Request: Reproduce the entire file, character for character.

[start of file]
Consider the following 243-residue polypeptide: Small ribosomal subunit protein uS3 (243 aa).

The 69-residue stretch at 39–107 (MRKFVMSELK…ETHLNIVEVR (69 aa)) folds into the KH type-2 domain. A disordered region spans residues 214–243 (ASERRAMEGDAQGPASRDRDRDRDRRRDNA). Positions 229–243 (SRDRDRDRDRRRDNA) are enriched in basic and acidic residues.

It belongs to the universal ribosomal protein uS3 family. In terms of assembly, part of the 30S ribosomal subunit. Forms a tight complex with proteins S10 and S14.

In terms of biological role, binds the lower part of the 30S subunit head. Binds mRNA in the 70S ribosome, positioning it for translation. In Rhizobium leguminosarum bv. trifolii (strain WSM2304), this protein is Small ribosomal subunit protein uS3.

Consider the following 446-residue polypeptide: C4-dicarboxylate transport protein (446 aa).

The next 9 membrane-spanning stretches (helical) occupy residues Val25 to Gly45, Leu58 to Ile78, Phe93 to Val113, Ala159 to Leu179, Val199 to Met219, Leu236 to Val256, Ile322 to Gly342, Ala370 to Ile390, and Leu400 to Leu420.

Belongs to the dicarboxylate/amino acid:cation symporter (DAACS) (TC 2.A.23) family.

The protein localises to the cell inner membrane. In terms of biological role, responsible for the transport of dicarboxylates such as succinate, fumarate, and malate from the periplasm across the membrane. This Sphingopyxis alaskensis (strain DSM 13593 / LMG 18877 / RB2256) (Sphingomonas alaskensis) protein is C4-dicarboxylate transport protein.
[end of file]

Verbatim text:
Consider the following 243-residue polypeptide: Small ribosomal subunit protein uS3 (243 aa).

The 69-residue stretch at 39–107 (MRKFVMSELK…ETHLNIVEVR (69 aa)) folds into the KH type-2 domain. A disordered region spans residues 214–243 (ASERRAMEGDAQGPASRDRDRDRDRRRDNA). Positions 229–243 (SRDRDRDRDRRRDNA) are enriched in basic and acidic residues.

It belongs to the universal ribosomal protein uS3 family. In terms of assembly, part of the 30S ribosomal subunit. Forms a tight complex with proteins S10 and S14.

In terms of biological role, binds the lower part of the 30S subunit head. Binds mRNA in the 70S ribosome, positioning it for translation. In Rhizobium leguminosarum bv. trifolii (strain WSM2304), this protein is Small ribosomal subunit protein uS3.

Consider the following 446-residue polypeptide: C4-dicarboxylate transport protein (446 aa).

The next 9 membrane-spanning stretches (helical) occupy residues Val25 to Gly45, Leu58 to Ile78, Phe93 to Val113, Ala159 to Leu179, Val199 to Met219, Leu236 to Val256, Ile322 to Gly342, Ala370 to Ile390, and Leu400 to Leu420.

Belongs to the dicarboxylate/amino acid:cation symporter (DAACS) (TC 2.A.23) family.

The protein localises to the cell inner membrane. In terms of biological role, responsible for the transport of dicarboxylates such as succinate, fumarate, and malate from the periplasm across the membrane. This Sphingopyxis alaskensis (strain DSM 13593 / LMG 18877 / RB2256) (Sphingomonas alaskensis) protein is C4-dicarboxylate transport protein.